Category Archives: Matot-Massei

Parshat Matot-Massei

This week’s Parsha includes a continuation of the saga of the daughters of Tzelafchad. Their situation is significant to all Israelites because it leads to a discussion about the general laws of inheritance. In fact Chazal repeatedly refer to this episode as “Parshat Nachalot” (the portion dealing with inheritance matters).

Having secured their father’s inheritance in the previous Parsha,  they’re now concerned about marriage. It’s important to note that the daughter’s claim occurs right after the census (26:2). Rav Elchana Samet explains that since only men were counted, and their father was dead, the daughters stood to lose their father’s inheritance in the land of Israel. Because the tribal borders were to be based on this census.

They married within the shevet of Menashe but future generations of women who inherited land were allowed to marry ‘out’ of their tribe. In this generation only they had to marry within their tribe so that Menashe’s property wasn’t diminished.

I wanted to do a recipe that was connected to Shevet Menashe. I thought of the B’nei Menashe, a small group of people in North-Eastern India who believe that they are descendants of Menashe and are part of the ten lost tribes. They’ve been practicing Judaism for over 27  years and many have them moved to Israel. They are situated close to Myanmar – Burma. I’m assuming that there is a similar cuisine because of the close geographic proximity. Here’s a Burmese recipe for Beef Potato Curry. I think that next time I cook this recipe I’ll substitute cauliflower for the potato.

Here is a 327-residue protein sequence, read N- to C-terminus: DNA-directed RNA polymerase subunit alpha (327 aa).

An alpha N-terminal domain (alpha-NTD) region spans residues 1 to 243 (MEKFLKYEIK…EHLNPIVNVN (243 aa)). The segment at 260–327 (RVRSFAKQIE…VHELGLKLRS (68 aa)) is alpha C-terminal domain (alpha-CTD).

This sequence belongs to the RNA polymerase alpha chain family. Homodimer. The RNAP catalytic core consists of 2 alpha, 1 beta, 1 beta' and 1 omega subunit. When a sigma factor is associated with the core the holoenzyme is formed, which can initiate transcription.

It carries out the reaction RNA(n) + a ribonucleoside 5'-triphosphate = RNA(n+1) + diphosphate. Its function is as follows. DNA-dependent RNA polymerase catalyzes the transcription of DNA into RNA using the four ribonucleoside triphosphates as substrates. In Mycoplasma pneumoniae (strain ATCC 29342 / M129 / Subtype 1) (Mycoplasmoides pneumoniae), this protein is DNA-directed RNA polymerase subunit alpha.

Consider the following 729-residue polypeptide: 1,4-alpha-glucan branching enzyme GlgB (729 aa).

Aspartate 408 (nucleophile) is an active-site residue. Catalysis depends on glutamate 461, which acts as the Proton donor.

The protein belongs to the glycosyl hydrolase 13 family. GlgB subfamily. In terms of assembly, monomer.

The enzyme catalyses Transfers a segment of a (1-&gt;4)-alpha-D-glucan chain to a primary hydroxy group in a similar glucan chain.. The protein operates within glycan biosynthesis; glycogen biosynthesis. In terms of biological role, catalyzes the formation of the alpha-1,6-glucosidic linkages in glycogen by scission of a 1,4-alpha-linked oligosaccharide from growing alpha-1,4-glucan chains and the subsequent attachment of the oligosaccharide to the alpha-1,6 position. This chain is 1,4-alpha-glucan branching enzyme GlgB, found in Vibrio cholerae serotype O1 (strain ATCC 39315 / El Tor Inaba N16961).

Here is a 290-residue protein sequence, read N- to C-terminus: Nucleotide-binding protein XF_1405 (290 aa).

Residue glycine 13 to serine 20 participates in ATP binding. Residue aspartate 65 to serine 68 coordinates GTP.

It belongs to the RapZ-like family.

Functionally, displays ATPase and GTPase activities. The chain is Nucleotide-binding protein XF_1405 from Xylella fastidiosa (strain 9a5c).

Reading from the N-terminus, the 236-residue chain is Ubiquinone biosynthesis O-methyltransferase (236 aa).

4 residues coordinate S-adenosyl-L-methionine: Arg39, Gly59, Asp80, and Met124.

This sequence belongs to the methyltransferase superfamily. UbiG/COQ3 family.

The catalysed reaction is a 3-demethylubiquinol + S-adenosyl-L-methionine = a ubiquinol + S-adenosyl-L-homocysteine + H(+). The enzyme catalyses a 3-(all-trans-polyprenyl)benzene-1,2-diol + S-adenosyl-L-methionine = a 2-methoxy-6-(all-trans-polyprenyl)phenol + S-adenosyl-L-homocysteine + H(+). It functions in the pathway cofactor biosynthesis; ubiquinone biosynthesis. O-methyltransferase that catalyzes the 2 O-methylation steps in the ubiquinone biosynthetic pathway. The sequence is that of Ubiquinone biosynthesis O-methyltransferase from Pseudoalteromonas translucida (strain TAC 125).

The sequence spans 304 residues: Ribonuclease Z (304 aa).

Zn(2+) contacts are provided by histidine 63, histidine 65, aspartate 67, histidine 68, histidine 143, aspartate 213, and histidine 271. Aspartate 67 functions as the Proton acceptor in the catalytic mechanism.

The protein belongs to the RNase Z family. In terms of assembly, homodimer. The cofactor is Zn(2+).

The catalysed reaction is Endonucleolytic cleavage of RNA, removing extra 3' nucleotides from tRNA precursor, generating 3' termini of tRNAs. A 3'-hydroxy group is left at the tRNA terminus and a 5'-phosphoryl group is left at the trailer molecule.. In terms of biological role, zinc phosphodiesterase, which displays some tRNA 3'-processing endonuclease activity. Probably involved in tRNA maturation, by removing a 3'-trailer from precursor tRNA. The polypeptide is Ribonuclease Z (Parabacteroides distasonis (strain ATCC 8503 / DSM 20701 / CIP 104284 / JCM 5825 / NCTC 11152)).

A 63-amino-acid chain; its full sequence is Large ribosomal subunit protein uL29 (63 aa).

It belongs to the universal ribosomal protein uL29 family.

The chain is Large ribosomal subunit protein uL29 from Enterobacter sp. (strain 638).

Beef and Potato Curry: a recipe from Burma

Beef Potato Curry from Burma

  • 1 lb beef, cut into strips or cubes
  • 5 potatoes, cubed
  • 2 onions
  • 5 cloves garlic
  • 2 teaspoons, chopped garlic
  • 1 teaspoon turmeric
  • 1 teaspoon ground turmeric
  • 1 teaspoon chili powder
  • 2 teaspoons sesame oil
  • 1/2 teaspoon cumin
  • salt
  • 2 cups water

Put the garlic, ginger, turmeric, onion, and chili powder into food processor and process until it’s a paste. Heat oil in a sauce pan and add the paste. Cook for 5-10 minutes, adding water if it starts to dry out or burn. Add cumin and continue cooking until golden brown. Add meat until browned. Season with salt and add water and potatoes. Cover pan and continue cooking until the potatoes are soft.

Chazak chazak V’Nitchazek.

 

 

 

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